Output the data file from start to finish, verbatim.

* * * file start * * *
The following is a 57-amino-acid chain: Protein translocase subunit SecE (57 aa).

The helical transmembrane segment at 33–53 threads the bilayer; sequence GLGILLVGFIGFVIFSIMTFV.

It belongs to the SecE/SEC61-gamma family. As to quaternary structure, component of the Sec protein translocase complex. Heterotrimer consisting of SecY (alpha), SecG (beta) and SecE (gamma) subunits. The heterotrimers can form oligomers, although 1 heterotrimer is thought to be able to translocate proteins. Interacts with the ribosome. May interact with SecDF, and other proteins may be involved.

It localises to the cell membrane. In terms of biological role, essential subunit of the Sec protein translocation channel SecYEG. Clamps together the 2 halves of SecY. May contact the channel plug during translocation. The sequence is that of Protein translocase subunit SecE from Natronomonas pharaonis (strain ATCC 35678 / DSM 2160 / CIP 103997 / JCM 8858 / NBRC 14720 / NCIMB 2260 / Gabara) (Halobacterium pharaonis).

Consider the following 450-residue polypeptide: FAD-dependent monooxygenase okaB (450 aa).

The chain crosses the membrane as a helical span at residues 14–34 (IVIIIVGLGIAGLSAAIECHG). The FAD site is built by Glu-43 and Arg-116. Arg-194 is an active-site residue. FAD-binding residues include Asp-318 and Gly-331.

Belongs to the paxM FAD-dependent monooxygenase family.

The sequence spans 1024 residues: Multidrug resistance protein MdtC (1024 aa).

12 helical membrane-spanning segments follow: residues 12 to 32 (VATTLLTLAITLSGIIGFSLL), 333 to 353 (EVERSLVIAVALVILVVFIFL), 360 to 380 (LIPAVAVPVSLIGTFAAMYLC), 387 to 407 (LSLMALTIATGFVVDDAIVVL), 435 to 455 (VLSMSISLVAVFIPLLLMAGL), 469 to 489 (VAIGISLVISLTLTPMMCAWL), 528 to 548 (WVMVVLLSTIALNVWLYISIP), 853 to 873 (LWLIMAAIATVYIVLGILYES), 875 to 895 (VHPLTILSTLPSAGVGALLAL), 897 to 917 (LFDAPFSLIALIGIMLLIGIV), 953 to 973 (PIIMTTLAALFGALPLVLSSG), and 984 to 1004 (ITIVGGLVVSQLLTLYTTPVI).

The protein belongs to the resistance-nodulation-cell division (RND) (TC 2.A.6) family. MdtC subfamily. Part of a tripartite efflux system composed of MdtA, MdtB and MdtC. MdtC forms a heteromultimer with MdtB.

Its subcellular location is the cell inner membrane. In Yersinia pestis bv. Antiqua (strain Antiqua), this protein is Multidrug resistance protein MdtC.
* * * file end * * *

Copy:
The following is a 57-amino-acid chain: Protein translocase subunit SecE (57 aa).

The helical transmembrane segment at 33–53 threads the bilayer; sequence GLGILLVGFIGFVIFSIMTFV.

It belongs to the SecE/SEC61-gamma family. As to quaternary structure, component of the Sec protein translocase complex. Heterotrimer consisting of SecY (alpha), SecG (beta) and SecE (gamma) subunits. The heterotrimers can form oligomers, although 1 heterotrimer is thought to be able to translocate proteins. Interacts with the ribosome. May interact with SecDF, and other proteins may be involved.

It localises to the cell membrane. In terms of biological role, essential subunit of the Sec protein translocation channel SecYEG. Clamps together the 2 halves of SecY. May contact the channel plug during translocation. The sequence is that of Protein translocase subunit SecE from Natronomonas pharaonis (strain ATCC 35678 / DSM 2160 / CIP 103997 / JCM 8858 / NBRC 14720 / NCIMB 2260 / Gabara) (Halobacterium pharaonis).

Consider the following 450-residue polypeptide: FAD-dependent monooxygenase okaB (450 aa).

The chain crosses the membrane as a helical span at residues 14–34 (IVIIIVGLGIAGLSAAIECHG). The FAD site is built by Glu-43 and Arg-116. Arg-194 is an active-site residue. FAD-binding residues include Asp-318 and Gly-331.

Belongs to the paxM FAD-dependent monooxygenase family.

The sequence spans 1024 residues: Multidrug resistance protein MdtC (1024 aa).

12 helical membrane-spanning segments follow: residues 12 to 32 (VATTLLTLAITLSGIIGFSLL), 333 to 353 (EVERSLVIAVALVILVVFIFL), 360 to 380 (LIPAVAVPVSLIGTFAAMYLC), 387 to 407 (LSLMALTIATGFVVDDAIVVL), 435 to 455 (VLSMSISLVAVFIPLLLMAGL), 469 to 489 (VAIGISLVISLTLTPMMCAWL), 528 to 548 (WVMVVLLSTIALNVWLYISIP), 853 to 873 (LWLIMAAIATVYIVLGILYES), 875 to 895 (VHPLTILSTLPSAGVGALLAL), 897 to 917 (LFDAPFSLIALIGIMLLIGIV), 953 to 973 (PIIMTTLAALFGALPLVLSSG), and 984 to 1004 (ITIVGGLVVSQLLTLYTTPVI).

The protein belongs to the resistance-nodulation-cell division (RND) (TC 2.A.6) family. MdtC subfamily. Part of a tripartite efflux system composed of MdtA, MdtB and MdtC. MdtC forms a heteromultimer with MdtB.

Its subcellular location is the cell inner membrane. In Yersinia pestis bv. Antiqua (strain Antiqua), this protein is Multidrug resistance protein MdtC.